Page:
Sperm in space: Scientists propose building ‘ark’ on moon

Hooked on Science

SALTBURN BY THE SEA, – FEBRUARY 19: A Super snow moon is seen through cloudy skies over Saltburn on February 19, 2019 in Saltburn By The Sea, United Kingdom. The super moon at this time of year is traditionally called a Snow Moon or Hunger Moon because this month often sees the heaviest snowfalls and comes at the end of winter when the food is scarce. This will be the biggest and brightest of 2019 because its orbit is at its closest to earth, at around 356,800 km (221,700) miles. (Photo by Ian Forsyth/Getty Images)

(NEXSTAR) – Scientists have proposed building a massive, high-tech “ark” on the moon as a “modern global insurance policy” against disaster.

The ark, envisioned by Jekan Thanga and a team of researchers from the University of Arizona, would store 6.7 million species of seeds, sperm, eggs and DNA.

Thanga presented his research Saturday at the Institute of Electrical and Electronics Engineers Aerospace Conference.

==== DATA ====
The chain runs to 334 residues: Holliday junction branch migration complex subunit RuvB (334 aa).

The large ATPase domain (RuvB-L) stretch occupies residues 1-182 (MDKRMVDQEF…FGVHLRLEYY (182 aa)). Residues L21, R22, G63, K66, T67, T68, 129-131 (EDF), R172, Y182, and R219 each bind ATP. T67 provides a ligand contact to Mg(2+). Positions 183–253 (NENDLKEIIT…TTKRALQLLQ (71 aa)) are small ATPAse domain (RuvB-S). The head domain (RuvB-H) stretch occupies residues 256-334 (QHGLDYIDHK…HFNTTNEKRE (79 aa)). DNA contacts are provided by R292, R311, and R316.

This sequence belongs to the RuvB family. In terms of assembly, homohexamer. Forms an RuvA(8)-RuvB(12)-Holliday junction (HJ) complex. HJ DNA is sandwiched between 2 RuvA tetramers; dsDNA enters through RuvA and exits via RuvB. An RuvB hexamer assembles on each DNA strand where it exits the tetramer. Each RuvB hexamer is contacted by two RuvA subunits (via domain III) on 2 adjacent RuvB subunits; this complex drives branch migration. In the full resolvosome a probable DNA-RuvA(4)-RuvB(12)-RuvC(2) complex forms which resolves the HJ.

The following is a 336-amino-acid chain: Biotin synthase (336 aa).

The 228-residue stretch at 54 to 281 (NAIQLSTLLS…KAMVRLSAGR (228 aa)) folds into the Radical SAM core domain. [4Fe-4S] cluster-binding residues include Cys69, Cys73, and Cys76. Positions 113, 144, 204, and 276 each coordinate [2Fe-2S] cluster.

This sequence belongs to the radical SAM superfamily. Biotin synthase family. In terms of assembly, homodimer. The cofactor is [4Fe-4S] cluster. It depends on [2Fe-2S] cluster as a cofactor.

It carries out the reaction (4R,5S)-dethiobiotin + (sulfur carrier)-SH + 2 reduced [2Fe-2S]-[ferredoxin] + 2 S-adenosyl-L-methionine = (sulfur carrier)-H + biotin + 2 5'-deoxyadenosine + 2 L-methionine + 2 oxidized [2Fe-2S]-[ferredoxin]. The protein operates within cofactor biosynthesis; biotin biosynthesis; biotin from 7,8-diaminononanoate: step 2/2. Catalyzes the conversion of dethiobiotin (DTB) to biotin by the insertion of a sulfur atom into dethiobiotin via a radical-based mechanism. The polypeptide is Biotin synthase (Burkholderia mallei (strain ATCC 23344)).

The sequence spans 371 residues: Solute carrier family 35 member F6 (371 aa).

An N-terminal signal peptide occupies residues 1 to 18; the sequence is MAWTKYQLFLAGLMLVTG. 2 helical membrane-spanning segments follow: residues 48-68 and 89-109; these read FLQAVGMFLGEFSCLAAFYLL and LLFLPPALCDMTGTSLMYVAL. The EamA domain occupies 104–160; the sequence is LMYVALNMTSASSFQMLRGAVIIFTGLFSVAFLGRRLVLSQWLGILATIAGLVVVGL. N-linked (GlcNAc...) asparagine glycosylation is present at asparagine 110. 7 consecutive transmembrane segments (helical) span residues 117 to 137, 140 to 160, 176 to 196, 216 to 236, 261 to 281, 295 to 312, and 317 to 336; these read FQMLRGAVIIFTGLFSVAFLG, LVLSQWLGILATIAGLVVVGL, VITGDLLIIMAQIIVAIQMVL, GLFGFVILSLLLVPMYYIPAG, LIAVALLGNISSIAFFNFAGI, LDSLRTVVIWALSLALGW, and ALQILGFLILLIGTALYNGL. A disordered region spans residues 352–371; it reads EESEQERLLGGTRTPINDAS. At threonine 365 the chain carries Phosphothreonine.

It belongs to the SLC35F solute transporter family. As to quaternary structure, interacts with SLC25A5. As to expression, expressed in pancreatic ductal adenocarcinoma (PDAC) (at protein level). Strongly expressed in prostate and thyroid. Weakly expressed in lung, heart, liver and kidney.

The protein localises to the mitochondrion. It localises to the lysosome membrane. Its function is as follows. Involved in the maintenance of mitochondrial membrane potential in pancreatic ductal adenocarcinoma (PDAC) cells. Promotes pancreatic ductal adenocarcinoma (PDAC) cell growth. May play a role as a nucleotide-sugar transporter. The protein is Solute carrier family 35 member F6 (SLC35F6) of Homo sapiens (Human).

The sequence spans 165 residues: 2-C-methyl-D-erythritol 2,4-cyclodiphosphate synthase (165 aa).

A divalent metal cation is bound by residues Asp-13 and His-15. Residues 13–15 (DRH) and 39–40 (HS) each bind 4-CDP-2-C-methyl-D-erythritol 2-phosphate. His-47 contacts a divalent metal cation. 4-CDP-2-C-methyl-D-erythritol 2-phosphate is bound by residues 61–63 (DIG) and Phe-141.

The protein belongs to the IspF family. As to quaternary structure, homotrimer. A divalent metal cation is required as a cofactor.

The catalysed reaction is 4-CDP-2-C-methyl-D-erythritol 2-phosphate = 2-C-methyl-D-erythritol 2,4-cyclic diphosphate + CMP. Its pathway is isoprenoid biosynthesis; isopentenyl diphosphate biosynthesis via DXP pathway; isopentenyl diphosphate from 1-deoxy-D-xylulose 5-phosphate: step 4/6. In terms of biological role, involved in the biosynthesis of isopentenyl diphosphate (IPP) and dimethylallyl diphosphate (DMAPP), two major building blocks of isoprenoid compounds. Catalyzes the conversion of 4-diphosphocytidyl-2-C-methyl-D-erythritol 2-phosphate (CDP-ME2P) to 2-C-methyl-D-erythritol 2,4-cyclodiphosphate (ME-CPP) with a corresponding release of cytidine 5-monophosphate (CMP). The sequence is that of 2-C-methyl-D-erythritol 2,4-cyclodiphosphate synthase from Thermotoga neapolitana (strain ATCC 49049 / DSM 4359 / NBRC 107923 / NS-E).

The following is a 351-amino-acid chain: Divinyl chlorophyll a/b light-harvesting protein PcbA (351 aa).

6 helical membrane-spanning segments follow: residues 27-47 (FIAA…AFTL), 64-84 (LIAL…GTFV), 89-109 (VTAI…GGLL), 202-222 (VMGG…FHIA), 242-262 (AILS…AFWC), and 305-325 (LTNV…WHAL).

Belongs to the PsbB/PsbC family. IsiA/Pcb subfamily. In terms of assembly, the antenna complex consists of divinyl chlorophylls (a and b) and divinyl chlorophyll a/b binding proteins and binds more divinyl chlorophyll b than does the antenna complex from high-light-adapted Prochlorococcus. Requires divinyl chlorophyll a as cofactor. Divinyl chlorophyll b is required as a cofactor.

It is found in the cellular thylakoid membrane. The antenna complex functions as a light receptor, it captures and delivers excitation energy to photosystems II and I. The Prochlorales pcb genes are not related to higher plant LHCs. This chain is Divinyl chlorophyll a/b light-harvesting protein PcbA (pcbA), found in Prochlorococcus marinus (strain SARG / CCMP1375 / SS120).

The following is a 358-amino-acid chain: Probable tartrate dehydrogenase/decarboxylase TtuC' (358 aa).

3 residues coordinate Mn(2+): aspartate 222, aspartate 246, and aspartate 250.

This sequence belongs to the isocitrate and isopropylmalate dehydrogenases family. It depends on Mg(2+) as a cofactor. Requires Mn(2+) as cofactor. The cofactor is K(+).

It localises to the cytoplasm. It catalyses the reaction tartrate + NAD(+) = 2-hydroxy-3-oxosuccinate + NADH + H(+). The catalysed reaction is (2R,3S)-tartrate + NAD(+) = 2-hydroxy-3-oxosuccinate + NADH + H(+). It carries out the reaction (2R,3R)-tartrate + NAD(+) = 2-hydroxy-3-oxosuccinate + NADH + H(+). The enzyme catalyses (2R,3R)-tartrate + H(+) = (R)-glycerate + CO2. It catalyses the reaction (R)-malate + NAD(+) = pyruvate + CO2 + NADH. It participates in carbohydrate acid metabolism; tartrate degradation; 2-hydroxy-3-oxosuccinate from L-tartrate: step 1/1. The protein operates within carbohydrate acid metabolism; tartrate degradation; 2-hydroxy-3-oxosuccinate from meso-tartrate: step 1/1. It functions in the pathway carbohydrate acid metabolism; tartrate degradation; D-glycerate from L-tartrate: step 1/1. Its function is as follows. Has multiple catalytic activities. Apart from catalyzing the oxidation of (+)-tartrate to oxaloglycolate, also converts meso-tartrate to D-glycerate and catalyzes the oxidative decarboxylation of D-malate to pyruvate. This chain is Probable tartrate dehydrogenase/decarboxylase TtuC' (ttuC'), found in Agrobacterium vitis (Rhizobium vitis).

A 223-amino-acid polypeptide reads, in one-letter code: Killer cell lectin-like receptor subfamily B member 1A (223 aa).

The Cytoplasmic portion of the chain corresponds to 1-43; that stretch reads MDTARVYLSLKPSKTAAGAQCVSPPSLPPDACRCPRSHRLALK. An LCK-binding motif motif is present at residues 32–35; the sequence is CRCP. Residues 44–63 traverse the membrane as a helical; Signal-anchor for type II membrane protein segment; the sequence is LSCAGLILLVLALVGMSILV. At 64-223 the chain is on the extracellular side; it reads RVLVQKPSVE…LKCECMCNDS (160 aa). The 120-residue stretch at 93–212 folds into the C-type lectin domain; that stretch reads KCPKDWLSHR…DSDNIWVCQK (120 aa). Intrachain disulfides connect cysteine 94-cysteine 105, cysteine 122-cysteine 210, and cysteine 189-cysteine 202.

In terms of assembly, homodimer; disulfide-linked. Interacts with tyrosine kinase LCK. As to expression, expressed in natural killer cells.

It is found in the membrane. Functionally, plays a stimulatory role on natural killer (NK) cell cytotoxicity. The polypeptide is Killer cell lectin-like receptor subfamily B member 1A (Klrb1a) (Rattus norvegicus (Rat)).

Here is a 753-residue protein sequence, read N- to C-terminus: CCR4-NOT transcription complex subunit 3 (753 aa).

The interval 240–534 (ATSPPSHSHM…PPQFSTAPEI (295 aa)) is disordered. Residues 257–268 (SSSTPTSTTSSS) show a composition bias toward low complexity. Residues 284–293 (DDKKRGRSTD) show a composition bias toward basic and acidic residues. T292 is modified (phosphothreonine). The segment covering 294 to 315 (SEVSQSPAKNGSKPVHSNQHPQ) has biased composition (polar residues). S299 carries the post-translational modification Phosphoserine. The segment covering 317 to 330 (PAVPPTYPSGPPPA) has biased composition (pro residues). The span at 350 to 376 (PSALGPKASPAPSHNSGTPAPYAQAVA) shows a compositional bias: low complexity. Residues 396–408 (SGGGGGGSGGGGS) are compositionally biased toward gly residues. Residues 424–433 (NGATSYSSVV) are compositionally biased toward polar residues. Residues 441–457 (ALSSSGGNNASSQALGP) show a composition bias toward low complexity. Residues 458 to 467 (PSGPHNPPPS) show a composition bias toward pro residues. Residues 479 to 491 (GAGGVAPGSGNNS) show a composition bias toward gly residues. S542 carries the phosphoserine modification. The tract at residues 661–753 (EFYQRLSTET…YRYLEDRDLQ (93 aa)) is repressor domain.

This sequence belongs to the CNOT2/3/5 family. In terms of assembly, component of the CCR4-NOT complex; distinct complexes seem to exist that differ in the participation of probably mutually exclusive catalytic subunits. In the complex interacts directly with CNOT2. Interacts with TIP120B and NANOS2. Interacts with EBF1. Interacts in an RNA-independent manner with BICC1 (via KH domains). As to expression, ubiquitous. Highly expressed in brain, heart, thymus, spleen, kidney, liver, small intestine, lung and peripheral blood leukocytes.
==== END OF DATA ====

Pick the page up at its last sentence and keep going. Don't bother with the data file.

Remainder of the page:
Why do we need an ark on the moon? There are a plethora of reasons, global pandemic notwithstanding, that range from a super volcanic eruption to a global nuclear war to an asteroid impact.

An ark, just like Noah’s in the Bible, could store endangered species more cost-effectively than protecting them on earth or creating an artificial ecosystem, Thanga said.

The researcher proposed building the arks in lunar pits and lava tubes, which offer shelter from surface temperature swings, solar and cosmic radiation and micrometeorites.

In Thanga’s vision, the arks would be manned by robots and set at cryogenically freezing temperatures to preserve the specimens. Solar panels would serve as the energy source.

The concept of a global ark is hardly novel. The Svalbard Global Seed Vault — the so-called “doomsday vault” — on Spitsbergen in the Arctic Circle currently houses 992,000 unique seed samples to protect against biodiversity loss.

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